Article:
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Gov. Tom Wolf expected to end state oversight of Pittsburgh's finances Monday

Bob Bauder
| Saturday, Feb. 10, 2018, 11:00 p.m.
Pennsylvania Gov. Tom Wolf
Nate Smallwood | Tribune-Review
Pennsylvania Gov. Tom Wolf

Pennsylvania Gov. Tom Wolf on Monday is expected to announce an end to Pittsburgh's 14 years under a financial recovery program controlled by the state Legislature and guided by a law known as Act 47, according to sources with knowledge of the event.

The announcement is scheduled to take place in the City-County Building, Downtown.

Dennis Davin, secretary of the Pennsylvania Department of Community and Economic Development, is expected to join Wolf at the announcement. Davin declined comment, as did Pittsburgh Mayor Bill Peduto's office.

Davin's department administers the Municipalities Financial Recovery Act in Pittsburgh and 16 other Pennsylvania cities that have been declared “financially distressed,” often because they're burdened with debt and suffer from shrinking tax bases. Act 47 is intended to prevent cities from entering bankruptcy.

Since the act took effect in 1987, 13 Pennsylvania cities have emerged from “financially distressed” status. The most recent was Altoona in September after five years under state oversight. Former Gov. Ed Rendell declared Pittsburgh's distressed status in December 2003.

The announcement has been expected since early this year when Act 47 coordinators and the Intergovernmental Cooperation Authority – Pittsburgh's second oversight team – agreed the city has met all obligations to leave state supervision. Both recommended Pittsburgh's release from oversight.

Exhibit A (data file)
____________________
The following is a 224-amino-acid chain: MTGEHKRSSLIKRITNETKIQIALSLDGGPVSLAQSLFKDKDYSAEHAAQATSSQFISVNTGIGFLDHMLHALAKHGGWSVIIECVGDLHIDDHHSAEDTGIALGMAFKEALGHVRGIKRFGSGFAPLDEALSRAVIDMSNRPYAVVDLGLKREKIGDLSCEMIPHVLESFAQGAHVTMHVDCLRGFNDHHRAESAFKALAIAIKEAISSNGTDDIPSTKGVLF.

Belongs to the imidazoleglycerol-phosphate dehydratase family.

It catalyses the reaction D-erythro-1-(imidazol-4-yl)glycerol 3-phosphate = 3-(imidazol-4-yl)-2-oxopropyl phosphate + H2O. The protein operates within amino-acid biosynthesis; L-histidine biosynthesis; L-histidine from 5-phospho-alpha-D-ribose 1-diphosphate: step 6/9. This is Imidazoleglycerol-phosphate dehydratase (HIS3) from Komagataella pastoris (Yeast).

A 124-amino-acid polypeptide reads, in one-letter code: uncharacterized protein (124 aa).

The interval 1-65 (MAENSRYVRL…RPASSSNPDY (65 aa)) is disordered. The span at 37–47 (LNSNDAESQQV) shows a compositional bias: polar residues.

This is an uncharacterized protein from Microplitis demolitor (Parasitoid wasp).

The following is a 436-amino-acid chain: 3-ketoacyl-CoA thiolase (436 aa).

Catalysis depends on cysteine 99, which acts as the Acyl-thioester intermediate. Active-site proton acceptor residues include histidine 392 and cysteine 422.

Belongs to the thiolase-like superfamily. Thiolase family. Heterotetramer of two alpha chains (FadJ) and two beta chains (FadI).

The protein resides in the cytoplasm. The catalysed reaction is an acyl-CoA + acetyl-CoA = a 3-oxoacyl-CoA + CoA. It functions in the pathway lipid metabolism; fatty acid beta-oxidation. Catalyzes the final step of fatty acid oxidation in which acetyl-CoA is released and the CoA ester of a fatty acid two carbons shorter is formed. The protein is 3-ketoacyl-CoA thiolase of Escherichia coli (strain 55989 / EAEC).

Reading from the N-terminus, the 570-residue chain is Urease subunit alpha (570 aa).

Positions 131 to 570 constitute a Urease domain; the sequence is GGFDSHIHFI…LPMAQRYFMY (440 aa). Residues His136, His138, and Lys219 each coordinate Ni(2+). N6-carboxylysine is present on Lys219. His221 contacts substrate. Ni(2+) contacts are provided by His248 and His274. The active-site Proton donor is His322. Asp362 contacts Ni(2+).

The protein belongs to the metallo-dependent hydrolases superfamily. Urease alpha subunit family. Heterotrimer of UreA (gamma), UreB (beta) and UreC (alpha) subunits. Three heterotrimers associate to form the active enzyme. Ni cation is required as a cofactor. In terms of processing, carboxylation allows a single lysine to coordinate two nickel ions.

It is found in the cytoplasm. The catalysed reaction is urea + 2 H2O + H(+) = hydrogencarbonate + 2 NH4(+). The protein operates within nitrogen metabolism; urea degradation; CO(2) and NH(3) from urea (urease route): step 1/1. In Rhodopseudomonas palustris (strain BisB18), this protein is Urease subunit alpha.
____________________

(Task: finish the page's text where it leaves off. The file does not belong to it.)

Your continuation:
State House Speaker Mike Turzai, R-Marshall, said he was not invited to the announcement, “but I heard they were thinking of doing it.”

Turzai crafted legislation establishing the ICA.

“Getting out of Act 47 is a positive step for the city of Pittsburgh,” he said. “The ICA board and Act 47 did put constraints on city overspending and overborrowing. Further, there were demands placed on the city to pay down significant parts of it is debt. The city, however, still needs to confront aspects of its operations and its authorities' operations. Many folks believe that the city would be better off letting the private sector run its parking authority, water authority and sanitary authority.”

Peduto late last year requested permission to exit Act 47 in a letter sent to Wolf, a Democrat running for re-election this year.

Pittsburgh has operated under Act 47 since late 2003 when chronic deficits, overwhelming debt and mounting employee pension costs nearly pushed it into bankruptcy and relegated its rating among credit rating agencies to junk bond status.

Shortly after entering Act 47, the city laid off 446 full- and part-time employees, including nearly 100 police officers and 24 EMS personnel. City services were significantly reduced, including the closing of senior centers, recreation centers, and swimming pools.

Since then, the city has stabilized its finances by increasing the amount of its annual employee pension plan contributions, dedicating future parking revenue to cover employee retirement obligations and paying down long-term debt.

State lawmakers established the Intergovernmental Cooperation Authority as a second oversight agency to help Pittsburgh avoid bankruptcy.

The ICA board of directors in January asked state legislative leaders for an amendment that would permit the authority to end at the same time as Act 47. The Legislature has yet to act on the request.

Bob Bauder is a Tribune-Review staff writer.

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